Spotlight on our services
September 28, 2011 1 Comment
What’s your project called?
Self Management Programme
Who is your project aimed at?
People living with or affected by HIV or Hepatitis C. The project is open to people of any age, gender, race or orientation. Many of the people who come to the project have used other services previously to no effect, they’ve hit rock bottom and feel that society has given up on them as much as they have given up on themselves.
What good does your project aim to do?
The project aims to put people in control of their lives, to give them the belief that they are more than their condition and to give them the tools they need to make positive changes in their lives.
How does it achieve this?
I achieve this through listening to the needs of the people I work with and being flexible enough to meet these needs. There is a mixture of one-to-one support and peer support through group work as well as life coaching. I focus on finding practical solutions that will work for the individual by concentrating on their strengths and showing them the tools and techniques that will help them move forward and change their behaviour patterns.
Trust is fundamental to the success of this project, I have to create an environment where someone can come in and be at ease with me and trust that I want to help them achieve what’s best for them, not what I perceive to be best for them. It’s not prescriptive, it’s like dancing and I dance the dance with them.
Why should we care?
Many of the people that I’ve worked with have carried their problems with them for a long time, most from childhood. Terrible things have happened to them, many were abused as children and they’ve developed “safety” behaviours to allow them to cope but for the most part these behaviours have ruined their lives. Society sees them as having no value and they see themselves as having no value. We’re all just one step away from a potential disaster, you lose your job, your house, your family…nobody wants to end up like that but it happens and it’s hard to turn it around.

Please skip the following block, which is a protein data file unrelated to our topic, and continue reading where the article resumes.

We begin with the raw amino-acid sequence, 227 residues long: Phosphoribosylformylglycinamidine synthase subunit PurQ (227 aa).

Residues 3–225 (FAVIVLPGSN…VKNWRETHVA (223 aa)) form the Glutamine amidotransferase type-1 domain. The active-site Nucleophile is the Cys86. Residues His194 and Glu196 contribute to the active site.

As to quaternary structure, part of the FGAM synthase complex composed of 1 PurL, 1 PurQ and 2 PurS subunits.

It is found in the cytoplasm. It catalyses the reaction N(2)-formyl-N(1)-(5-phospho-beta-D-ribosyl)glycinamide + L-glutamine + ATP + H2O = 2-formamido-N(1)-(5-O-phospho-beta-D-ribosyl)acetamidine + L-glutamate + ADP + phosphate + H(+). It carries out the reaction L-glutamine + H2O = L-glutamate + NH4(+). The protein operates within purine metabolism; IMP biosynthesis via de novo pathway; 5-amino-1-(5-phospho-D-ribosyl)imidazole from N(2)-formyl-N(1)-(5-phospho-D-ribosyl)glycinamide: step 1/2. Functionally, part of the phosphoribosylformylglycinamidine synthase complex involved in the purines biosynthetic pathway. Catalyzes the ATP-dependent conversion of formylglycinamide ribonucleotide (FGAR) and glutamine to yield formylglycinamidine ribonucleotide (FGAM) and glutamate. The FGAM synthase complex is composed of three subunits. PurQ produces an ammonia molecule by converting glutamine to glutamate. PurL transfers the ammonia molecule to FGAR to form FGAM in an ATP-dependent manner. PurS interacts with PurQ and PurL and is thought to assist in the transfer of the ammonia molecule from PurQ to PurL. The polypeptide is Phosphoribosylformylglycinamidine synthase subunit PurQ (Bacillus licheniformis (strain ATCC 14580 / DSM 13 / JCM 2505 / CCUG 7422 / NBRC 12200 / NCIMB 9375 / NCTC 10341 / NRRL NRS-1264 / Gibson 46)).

I believe that everyone has the potential to change, given the right tools. Most of the people I work with have hit rock bottom and this project gives them the self-confidence to take control of their life again, to believe that they can add value to society. From a more fiscal viewpoint it’s the basis for getting people off of benefits and into the workplace.
What makes your project unique?
Flexibility makes this project unique. The service is tailored to fit people’s individual needs and works at their pace for as long as it takes. It’s about creating independence but recognises that we are all different and what works for one person may not work for another.
Give us an example of the difference it makes?
One person I worked with had just moved to the area, was HIV and HepC positive but couldn’t stick with the HepC treatment, was in a really bad place and had turned to drugs and prostitution. We started with one-to-one support and then they joined a peer support group and eventually trained to become a peer support mentor. They did some volunteer work and are now back in full-time employment. There’s so many stories like this! Of the people I’ve worked with in the last 18 months 15 are now applying to college or working towards it, 6 are in full-time work, 12 are volunteering, 2 women have regained custody of their children, 6 are abstaining from drugs and 3 from alcohol and 6 have started Hep C treatment.
How does it make you feel when someone’s life changes because of your project?
It’s beyond words! It’s what makes me get up in the morning (at 5.30am I might add!!) When someone first comes to the project I can always see through to their potential and to be able to make the journey with them to the point where they have the confidence to harness that potential is really amazing.
What would you like to see this project achieve in the next 2 years?
I’d like to see the project grow and spread wider in Scotland with perhaps another member of staff, it’s just me at the moment and I can only be in one place at a time. I’d also like to see more people that have been through the course become peer mentors (3 people have so far) and be trained as facilitators of peer support groups.
If I were to give you £500k to spend on this project what would you do?
I’d spend it on training more facilitators so that we could spread throughout Britain. I’d also train frontline NHS staff on the model.
The Self Management Programme is funded by the Long Term Conditions Alliance Scotland (LTCAS) and has just been granted funding for the next year.